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Smart investment bankers know there are a lot of rubes out there, people who pretend to be poker players who can step away from the table with big winnings, and almost never do.

They deal new stocks like cards in a game, encouraging speculation that's not based on value but on the hope of finding a bigger fool before the music stops.

Do you really want to be that bigger fool? I don't.

The classic case was Krispy Kreme (NYSE:KKD), which the late Mark Haynes of CNBC loved following after the dot-bomb at the turn of the century. Speculators got hold of the stock soon after its IPO, and boosted it to an all-time high of $48.90 in August, 2003, before the music stopped. It's currently at around $8/share, and shows all the life of Gloria Swanson in "Sunset Boulevard." (Still waiting for its closeup.)

But there are other ingenues. Always, other ingenues. And there are still speculators ready to ride them.

The closest analogue to the original Krispy Kreme story is Dunkin Brands (NASDAQ:DNKN), another donut chain. It opened at $25, then went to almost $31 and is currently near $29. Doesn't sound too bad, but we're talking about a P/E of nearly 130. 130!

I know. The story isn't the financials, but the story. But what's the story? A nice cake-y donut, the kind I've eaten all my life. Decent coffee, clean albeit pink stores, and they've been around for years. I remember eating them in Japan back in 1989.

Can they grow? Maybe, but not like Google (NASDAQ:GOOG) or Apple (NASDAQ:AAPL). Donuts just don't scale that way. The story, what there is of it, is that CEO Nigel Travis can do what he did for Papa John's Pizza. (Too bad the guy who made Dunkin's best commercial has passed away.

If they'll take it once, of course, they'll take it again, and this week we had two more, very similar, food-related IPOs.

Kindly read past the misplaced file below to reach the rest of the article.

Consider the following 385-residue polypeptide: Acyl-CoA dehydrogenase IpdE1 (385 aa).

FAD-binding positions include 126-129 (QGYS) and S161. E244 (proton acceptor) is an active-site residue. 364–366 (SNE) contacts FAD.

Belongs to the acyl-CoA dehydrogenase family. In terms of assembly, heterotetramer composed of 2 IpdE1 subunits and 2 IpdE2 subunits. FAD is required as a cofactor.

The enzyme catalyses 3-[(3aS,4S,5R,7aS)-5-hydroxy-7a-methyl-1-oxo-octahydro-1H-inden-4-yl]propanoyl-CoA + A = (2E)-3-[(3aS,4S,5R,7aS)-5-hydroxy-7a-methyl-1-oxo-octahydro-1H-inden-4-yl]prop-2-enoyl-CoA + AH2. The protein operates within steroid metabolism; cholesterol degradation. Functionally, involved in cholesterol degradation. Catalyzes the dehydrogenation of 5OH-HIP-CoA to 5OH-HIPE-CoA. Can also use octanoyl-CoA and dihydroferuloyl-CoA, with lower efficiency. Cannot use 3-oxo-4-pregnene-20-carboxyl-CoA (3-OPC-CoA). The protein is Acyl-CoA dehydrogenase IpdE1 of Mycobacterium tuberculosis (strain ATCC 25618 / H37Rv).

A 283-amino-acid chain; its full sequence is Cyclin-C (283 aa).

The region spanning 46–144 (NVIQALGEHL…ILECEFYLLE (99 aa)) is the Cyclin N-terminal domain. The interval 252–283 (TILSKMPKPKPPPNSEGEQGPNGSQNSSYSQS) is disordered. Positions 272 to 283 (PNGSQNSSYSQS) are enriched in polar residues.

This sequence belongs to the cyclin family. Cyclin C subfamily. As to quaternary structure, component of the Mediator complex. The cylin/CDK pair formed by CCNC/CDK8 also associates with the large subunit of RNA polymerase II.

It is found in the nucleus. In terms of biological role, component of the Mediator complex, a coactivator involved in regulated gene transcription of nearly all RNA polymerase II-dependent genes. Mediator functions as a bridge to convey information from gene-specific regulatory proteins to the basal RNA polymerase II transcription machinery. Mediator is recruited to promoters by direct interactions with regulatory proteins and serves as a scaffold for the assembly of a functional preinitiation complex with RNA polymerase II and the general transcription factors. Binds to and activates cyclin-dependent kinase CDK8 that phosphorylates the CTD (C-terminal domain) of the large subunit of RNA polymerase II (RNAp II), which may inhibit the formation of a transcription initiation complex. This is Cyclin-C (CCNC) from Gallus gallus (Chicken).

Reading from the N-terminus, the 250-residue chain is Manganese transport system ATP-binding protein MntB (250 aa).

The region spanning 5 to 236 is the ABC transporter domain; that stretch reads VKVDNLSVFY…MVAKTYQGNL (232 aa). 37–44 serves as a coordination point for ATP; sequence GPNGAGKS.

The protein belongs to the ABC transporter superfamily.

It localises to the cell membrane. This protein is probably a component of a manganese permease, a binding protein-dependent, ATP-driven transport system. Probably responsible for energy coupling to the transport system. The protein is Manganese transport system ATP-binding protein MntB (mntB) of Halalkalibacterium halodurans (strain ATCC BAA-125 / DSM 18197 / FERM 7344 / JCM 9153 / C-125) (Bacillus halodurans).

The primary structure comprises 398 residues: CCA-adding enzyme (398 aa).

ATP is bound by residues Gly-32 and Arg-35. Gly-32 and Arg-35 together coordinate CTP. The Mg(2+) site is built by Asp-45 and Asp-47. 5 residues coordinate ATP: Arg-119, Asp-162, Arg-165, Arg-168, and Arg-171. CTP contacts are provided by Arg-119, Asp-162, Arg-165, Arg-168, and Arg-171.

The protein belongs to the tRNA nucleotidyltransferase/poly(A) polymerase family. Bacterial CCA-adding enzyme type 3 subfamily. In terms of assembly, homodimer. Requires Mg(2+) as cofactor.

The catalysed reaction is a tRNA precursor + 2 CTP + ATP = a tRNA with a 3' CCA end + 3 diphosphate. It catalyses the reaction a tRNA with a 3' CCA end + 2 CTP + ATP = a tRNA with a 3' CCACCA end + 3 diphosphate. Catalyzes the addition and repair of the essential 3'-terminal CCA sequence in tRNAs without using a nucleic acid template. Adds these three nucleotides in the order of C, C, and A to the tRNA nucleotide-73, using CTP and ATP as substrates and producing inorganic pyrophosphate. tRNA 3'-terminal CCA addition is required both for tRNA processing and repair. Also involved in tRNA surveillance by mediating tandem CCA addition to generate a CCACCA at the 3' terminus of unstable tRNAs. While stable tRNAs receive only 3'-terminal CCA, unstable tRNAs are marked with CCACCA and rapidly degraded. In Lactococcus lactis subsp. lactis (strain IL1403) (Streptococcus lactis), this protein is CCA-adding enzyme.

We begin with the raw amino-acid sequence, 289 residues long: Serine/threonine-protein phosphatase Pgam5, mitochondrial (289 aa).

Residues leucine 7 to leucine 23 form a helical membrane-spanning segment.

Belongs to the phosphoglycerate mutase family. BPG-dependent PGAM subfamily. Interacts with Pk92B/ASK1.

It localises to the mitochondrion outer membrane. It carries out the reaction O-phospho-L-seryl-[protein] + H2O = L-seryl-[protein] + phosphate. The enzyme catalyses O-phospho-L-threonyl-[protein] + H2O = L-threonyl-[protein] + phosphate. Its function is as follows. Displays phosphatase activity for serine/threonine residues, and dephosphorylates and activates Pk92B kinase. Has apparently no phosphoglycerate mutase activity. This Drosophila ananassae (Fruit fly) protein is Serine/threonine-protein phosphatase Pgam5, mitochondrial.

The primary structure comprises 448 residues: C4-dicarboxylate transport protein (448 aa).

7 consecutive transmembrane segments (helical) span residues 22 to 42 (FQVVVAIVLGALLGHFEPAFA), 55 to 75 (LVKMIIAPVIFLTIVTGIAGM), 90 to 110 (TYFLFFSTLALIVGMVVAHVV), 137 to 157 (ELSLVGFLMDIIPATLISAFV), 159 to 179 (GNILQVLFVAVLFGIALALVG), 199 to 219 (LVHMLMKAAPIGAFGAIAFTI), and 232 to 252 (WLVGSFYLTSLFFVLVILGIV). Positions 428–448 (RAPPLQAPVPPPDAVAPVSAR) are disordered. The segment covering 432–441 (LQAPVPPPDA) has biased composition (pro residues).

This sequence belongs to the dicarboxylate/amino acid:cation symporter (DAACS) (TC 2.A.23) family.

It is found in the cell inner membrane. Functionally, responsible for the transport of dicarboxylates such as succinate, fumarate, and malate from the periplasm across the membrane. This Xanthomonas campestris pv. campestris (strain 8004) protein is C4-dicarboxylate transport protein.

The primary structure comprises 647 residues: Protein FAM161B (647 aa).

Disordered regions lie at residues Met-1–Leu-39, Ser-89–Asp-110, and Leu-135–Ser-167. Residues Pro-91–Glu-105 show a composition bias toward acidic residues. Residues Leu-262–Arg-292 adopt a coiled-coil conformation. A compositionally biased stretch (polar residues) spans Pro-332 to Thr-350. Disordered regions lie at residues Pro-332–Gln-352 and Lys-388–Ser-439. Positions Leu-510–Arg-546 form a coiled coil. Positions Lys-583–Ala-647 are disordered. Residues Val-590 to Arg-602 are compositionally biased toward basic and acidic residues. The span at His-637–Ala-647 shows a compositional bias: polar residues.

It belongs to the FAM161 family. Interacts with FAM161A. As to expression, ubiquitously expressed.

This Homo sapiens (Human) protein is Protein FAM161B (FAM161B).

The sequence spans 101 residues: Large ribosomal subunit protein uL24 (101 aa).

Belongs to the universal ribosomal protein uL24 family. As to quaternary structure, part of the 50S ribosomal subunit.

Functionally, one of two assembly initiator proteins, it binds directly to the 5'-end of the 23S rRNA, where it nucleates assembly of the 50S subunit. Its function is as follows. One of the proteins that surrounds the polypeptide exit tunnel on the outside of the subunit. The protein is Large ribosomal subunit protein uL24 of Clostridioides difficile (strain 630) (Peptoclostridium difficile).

Chef's Warehouse (NASDAQ:CHEF) sells fancy foods online. This has dot-bomb written all over it. Yes, there are fancy foods worth paying big for, foods that can ship well. (I've seen cheesecake ship well.)

But fancy food doesn't cross borders well. That's not French fois gras on their shelves. It's from the Hudson Valley. You want to pay $80 for four pounds of pistachios? Chef's is basically a distributor, and even management admits that's a low-margin business.

Yet they got a 15% bump from the IPO price. The original price was a PE of 28, based on the most recent quarter. Remember you can buy Apple for a PE of 15.39.

Teavana (TEA) is nearer to my heart. I remember going into their very first store, in Atlanta's Lenox Square mall, back in the 1990s. Tea is a very healthy habit, a real workout for the tastebuds if you'd like to try it, but while I eventually got the habit they were too rich for my blood. Tea can get very expensive. They're up to 150 stores now, many of them in Mexico. (Yes, there are wealthy Mexicans.)

TEA rose 60% on its first day. Its prospects are being compared with those of Green Mountain Coffee (NASDAQ:GMCR), which has just been outstanding. The plan is to triple their store count, and they have margins similar to those of Starbuck's.

But most of the IPO shares are coming from existing shareholders. The big hope is Teavana can increase its online sales and that, as tea drinkers mature, they'll keep coming in to spend big on loose teas. The IPO price assumed a PE of 40, roughly twice that of Google.

Looking for the next Krispy Kreme is a fun game to play, but one day the greater fool won't be there, and you'll plunge back to Earth. Yes, maybe you'll have gotten into a Green Mountain, or even a Starbuck's (NASDAQ:SBUX). But I'd want to know a lot more about management, and results, before taking it as an investment proposition.

Source: Looking for the Next Krispy Kreme